By: Debra Wheat
June 12, 2011: Elmina, Ghana
I have been trying (mostly unsuccessfully) to learn some of the local language. It has been harder than normal for me to pick up. I think it is partly because it is so far from any of the other languages I speak, partly because the majority of my time is spent with my team of fellow English speakers, and partly because Twi is only one of many languages spoken throughout Ghana.
Whenever I feel like I have mastered a few phrases and try to put them to the test outside of our Kumasi bubble my efforts are often met with blank stares—typically followed by smiles and giggles (the universal unspoken version of thank you for trying but my dear white girl we have no idea what you are saying to us.) I guess it comes as no surprise given the myriad of dialects and languages permeating the country, but it still frustrates me that I have been here for almost a month and am hardly able to say hello.
It continues to intrigue me to think about how such a small country (about the size of Oregon—which is about two times the size of Pennsylvania for my fellow East Coasters) has been able to retain so many languages. English is the country’s official language, but Ethnologue lists a total of 79 languages, and once you leave the main cities, the less and less English you find. Native Ghanaian languages are divided into two main linguistic families and depending on how far removed you are from a city, even locals may not be able to understand each other. Many of the people we have met so far speak enough of at least a handful of languages to get by, but definitely not enough to truly communicate if they find themselves alone in a rural region far from home.
In addition to piquing my curiosity as a natural lover of language, learning about Ghana’s linguistic legacies serves to remind me yet again of how complicated this country’s history really is and how little I am capable of understanding (literally and figuratively) about the subtle legacies of colonialism, corruption, and compassion hidden in so many corners of this coastal land.
My attempts to speak the little Twi I have picked up were mostly futile this past weekend when we traveled to Elmina, located on Ghana’s Atlantic coast, where they speak Fanti, not Twi like I have been trying to learn in Kumasi.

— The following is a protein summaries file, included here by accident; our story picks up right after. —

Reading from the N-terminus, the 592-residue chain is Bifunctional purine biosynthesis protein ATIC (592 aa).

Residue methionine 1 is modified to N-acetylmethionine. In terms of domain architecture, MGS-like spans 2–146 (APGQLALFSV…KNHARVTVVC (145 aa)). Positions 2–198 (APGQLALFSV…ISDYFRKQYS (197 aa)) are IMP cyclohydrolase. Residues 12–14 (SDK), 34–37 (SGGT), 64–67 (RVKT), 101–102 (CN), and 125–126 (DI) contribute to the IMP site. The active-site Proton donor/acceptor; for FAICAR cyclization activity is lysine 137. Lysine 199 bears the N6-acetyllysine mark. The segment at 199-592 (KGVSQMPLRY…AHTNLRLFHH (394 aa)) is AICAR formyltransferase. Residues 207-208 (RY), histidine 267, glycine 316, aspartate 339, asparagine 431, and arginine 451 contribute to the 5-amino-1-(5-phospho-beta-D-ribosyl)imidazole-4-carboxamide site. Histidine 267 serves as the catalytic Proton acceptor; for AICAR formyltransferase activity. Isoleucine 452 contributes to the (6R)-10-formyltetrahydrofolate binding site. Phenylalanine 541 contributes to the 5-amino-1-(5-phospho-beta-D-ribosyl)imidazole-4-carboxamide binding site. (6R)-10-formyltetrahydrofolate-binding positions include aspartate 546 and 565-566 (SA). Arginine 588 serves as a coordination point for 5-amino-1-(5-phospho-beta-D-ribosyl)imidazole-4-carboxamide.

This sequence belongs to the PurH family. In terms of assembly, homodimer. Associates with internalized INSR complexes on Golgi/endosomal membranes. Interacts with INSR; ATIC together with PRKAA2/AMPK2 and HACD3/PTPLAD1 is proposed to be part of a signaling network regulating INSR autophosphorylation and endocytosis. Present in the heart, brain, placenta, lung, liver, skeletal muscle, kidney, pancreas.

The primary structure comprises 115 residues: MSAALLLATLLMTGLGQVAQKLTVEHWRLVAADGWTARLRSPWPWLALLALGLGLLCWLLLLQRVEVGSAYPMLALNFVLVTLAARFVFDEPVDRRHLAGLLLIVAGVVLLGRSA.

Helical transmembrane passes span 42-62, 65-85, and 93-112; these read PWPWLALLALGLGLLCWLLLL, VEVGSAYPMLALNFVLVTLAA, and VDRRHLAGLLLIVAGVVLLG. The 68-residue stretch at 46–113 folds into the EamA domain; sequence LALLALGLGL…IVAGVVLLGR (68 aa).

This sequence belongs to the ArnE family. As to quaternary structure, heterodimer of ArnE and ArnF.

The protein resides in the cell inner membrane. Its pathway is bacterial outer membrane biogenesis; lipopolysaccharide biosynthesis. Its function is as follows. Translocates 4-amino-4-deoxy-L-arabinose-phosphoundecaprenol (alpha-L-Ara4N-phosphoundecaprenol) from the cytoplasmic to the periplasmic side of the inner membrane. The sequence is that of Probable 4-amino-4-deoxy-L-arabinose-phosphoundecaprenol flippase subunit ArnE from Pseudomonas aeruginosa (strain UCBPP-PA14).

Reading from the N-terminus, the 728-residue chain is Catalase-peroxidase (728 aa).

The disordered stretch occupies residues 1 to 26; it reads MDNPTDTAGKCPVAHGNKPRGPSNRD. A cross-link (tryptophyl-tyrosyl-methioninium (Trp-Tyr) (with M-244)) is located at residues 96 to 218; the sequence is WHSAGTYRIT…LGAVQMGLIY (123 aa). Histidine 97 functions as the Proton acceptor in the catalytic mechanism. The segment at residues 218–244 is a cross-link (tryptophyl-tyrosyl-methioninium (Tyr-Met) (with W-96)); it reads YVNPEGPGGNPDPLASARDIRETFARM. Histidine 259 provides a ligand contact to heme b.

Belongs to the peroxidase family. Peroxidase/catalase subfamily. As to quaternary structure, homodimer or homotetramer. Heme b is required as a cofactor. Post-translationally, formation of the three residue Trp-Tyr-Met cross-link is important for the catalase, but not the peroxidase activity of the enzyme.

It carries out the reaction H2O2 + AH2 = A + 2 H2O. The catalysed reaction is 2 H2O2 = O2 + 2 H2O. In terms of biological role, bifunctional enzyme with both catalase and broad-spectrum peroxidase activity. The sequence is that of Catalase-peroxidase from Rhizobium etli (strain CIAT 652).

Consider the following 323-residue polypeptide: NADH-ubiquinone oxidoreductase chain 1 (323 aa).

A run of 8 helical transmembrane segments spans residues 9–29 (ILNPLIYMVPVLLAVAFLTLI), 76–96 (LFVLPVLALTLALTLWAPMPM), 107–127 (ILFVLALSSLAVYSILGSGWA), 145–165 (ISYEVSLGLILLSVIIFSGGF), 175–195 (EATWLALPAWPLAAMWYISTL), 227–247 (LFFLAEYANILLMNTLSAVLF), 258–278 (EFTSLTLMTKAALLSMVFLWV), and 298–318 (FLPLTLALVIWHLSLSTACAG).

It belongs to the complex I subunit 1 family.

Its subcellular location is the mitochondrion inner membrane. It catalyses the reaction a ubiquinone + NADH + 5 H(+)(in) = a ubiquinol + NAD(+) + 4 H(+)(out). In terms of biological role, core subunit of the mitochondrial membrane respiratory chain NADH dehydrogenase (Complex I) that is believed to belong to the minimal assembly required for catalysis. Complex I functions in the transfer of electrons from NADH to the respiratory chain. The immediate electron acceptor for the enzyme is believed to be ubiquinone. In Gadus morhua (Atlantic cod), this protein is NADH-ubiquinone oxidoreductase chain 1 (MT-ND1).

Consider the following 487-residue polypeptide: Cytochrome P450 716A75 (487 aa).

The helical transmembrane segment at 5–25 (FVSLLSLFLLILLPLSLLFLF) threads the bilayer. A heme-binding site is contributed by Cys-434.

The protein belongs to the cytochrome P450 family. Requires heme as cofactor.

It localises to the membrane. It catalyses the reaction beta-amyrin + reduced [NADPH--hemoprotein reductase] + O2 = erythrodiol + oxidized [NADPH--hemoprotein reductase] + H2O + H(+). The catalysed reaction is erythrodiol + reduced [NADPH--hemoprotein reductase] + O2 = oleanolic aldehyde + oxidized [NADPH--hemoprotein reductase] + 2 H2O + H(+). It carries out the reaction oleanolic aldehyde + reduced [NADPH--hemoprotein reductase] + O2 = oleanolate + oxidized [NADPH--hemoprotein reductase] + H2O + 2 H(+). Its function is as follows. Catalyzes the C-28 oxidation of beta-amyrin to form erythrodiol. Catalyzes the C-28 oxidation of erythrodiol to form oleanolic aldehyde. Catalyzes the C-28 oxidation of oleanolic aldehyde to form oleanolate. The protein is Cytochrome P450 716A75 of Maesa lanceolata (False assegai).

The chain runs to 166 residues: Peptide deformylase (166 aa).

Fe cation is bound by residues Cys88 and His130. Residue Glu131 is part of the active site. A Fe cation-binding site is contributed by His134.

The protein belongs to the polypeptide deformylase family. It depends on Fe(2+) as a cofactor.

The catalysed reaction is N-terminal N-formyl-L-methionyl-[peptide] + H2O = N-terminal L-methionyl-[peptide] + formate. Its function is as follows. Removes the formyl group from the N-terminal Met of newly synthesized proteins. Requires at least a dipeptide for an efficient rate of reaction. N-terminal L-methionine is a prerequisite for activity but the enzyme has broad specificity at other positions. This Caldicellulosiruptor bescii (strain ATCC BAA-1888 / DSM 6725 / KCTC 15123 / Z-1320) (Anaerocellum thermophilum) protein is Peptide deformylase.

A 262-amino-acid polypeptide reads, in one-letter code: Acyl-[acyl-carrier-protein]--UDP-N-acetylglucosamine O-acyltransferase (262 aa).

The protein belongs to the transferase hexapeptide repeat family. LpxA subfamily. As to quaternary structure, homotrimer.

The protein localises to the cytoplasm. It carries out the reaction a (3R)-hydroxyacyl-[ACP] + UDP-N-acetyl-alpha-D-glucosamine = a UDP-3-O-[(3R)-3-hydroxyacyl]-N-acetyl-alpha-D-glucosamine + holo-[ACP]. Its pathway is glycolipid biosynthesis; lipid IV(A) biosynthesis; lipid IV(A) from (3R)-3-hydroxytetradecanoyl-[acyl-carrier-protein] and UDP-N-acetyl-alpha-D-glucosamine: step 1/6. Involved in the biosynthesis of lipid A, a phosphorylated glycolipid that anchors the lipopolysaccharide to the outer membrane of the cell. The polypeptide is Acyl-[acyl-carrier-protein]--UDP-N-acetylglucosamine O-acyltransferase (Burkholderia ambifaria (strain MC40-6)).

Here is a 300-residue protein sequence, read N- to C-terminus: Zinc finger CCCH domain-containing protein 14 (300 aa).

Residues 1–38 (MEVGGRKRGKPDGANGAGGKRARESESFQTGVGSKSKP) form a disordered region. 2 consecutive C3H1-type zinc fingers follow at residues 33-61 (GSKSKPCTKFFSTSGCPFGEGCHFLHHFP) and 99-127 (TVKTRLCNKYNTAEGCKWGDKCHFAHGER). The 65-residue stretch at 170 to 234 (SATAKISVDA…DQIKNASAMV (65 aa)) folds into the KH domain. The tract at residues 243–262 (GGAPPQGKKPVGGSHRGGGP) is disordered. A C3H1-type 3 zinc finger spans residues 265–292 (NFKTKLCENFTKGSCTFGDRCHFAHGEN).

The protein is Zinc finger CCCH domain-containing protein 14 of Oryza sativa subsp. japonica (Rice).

As I waded through the small fishing village of Elmina my attempts to converse in the local language were again met with giggles and smiles and the occasional helpful gesture. At one roadside stand where a young boy was selling crabs (that looked suspiciously like Maryland Blue Crabs), I met an American woman struggling to ask a question presumably about the origin of the crabs or price of bananas. We struck up an instant kinship as we laughed about being blue crab snobs and bonded over our inability to communicate with our young salesman. We overpaid for our bananas and went on our way. And, as is often the case among travelers, especially in the more touristy areas of a country, our paths crossed again later that day inside the Elmina Slave Castle.
A stately behemoth that could have easily been just another citadel built for protection or vanity had we been on any other continent. With its enormous white walls, red-tile roof, palm tree lined exterior, and backdrop of crashing waves it could easily be confused for a Mediterranean resort. But, instead Elmina Castle is one of 20 buildings running along the Ghanaian coast that housed African captives before they were shipped off in shackles to the New World. A beautiful building serenely holding the secrets of such an ugly past…
My new friend and I reminisced about the events of that morning and smiled our way through the normal pleasantries, but quickly turned to more substantial topics as we wandered through the castle’s only stand alone building. Built by the Portuguese as a church, used by the Dutch as a storage room, and then by the English as a school, it is only fitting that in its fourth iteration it has become the slave castle’s museum. As we looked at decaying photos of the site’s turbulent and dynamic history our conversation seemed to pace back and forth between the rise and fall of the various empires and the rise and fall of languages. Stopping here and there to ponder how the two histories (of language and power) were so inexplicitly linked.
The conversation grew organically from our initial discussions of the horror and tragedy of slavery and how both the colonists, and former Ghanaian leaders, had stripped so much from this country as they traded in humans, fruit, and gold. We wandered in and out of the dungeons and in and out of these conversations—too disheartening to linger in either for as long as they probably deserved. We listened to our tour guide discuss humans—rather than slaves and spoke about how that simple choice of diction made the tragedy of trading in life hit harder than either of us were prepared for prior to crossing into the white washed walls of the castle.